New study highlights e-waste cancer risk

New study highlights e-waste cancer risk

By Editorial Staff, Resource Recycling

Crude e-scrap processing sites in China rival the country's now infamous smog as a danger to human health, according to the results of a new study published in Environmental Science and Technology.

Specifically, the study found that residents living in rural areas less than a mile from an electronic scrap processing site were 1.6 times more likely to develop lung cancer than residents of the heavily populated industrial city of Guangzhou. The researchers narrowed down the likely cancer cause to airborne pollutants given off by the burning of scrap cell phones, computers, TVs and other scrap electronics for metal recovery by the informal recycling sector. Researchers detected these chemicals in the atmosphere 98 percent of the time in the rural area, versus 93 percent of the time in the city. However, direct contact with heavy metals and other carcinogenic chemicals was also observed.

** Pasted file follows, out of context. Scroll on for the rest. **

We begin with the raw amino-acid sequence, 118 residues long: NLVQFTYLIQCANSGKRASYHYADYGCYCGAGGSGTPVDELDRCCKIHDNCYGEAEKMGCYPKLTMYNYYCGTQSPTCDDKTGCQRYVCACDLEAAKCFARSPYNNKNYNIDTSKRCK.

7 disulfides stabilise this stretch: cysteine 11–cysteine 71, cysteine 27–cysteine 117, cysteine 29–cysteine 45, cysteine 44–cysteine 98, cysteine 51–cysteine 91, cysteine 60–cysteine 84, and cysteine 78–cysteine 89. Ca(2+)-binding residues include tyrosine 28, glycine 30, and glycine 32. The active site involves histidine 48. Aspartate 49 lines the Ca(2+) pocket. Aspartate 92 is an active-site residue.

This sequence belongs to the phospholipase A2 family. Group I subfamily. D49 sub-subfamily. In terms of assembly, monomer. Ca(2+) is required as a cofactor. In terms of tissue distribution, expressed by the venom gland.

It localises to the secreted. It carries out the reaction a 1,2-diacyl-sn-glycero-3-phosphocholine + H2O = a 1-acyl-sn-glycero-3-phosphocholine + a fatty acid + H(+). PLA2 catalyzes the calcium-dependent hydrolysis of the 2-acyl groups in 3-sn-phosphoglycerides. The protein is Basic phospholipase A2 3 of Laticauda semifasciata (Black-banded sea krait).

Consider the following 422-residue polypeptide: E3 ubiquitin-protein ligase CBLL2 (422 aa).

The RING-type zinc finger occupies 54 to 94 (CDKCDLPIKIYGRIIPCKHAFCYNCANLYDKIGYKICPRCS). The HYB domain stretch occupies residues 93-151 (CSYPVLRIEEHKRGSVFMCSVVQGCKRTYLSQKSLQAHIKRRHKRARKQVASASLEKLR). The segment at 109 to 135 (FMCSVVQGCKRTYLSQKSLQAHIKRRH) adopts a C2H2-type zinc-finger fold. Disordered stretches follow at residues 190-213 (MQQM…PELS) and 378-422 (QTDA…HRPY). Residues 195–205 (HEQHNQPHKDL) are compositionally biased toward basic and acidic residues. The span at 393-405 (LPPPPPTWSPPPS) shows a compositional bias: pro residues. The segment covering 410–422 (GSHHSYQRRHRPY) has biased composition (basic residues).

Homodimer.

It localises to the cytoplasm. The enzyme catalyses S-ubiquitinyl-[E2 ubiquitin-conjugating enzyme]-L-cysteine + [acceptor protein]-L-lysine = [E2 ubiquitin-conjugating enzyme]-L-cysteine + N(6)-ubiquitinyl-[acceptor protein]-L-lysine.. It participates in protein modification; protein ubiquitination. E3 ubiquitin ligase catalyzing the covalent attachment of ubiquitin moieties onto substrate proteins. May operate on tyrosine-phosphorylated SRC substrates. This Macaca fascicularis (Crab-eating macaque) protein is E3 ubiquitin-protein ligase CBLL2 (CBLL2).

"In the village, people were recycling waste in their yards and homes, using utensils and pots to melt down circuit boards and reclaim metals," said Staci Simonich, study co-author and professor of environmental and molecular toxicology at Oregon State University. "There was likely exposure through breathing, skin and food — including an intimate connection between e-waste and the growing of vegetables, raising of chickens and catching of fish."

In Guangzhou, the estimated rate of lung cancer attributable to airborne chemicals from e-scrap processing ranges from 9 to 737 cases per million people. In the rural study area, the estimated range increased to between 15 and 1,200 cases per million people.

The study was conducted by Oregon State University and partnering researchers in China, and funded through the National Institute of Environmental Health Sciences and the National Institutes of Health.

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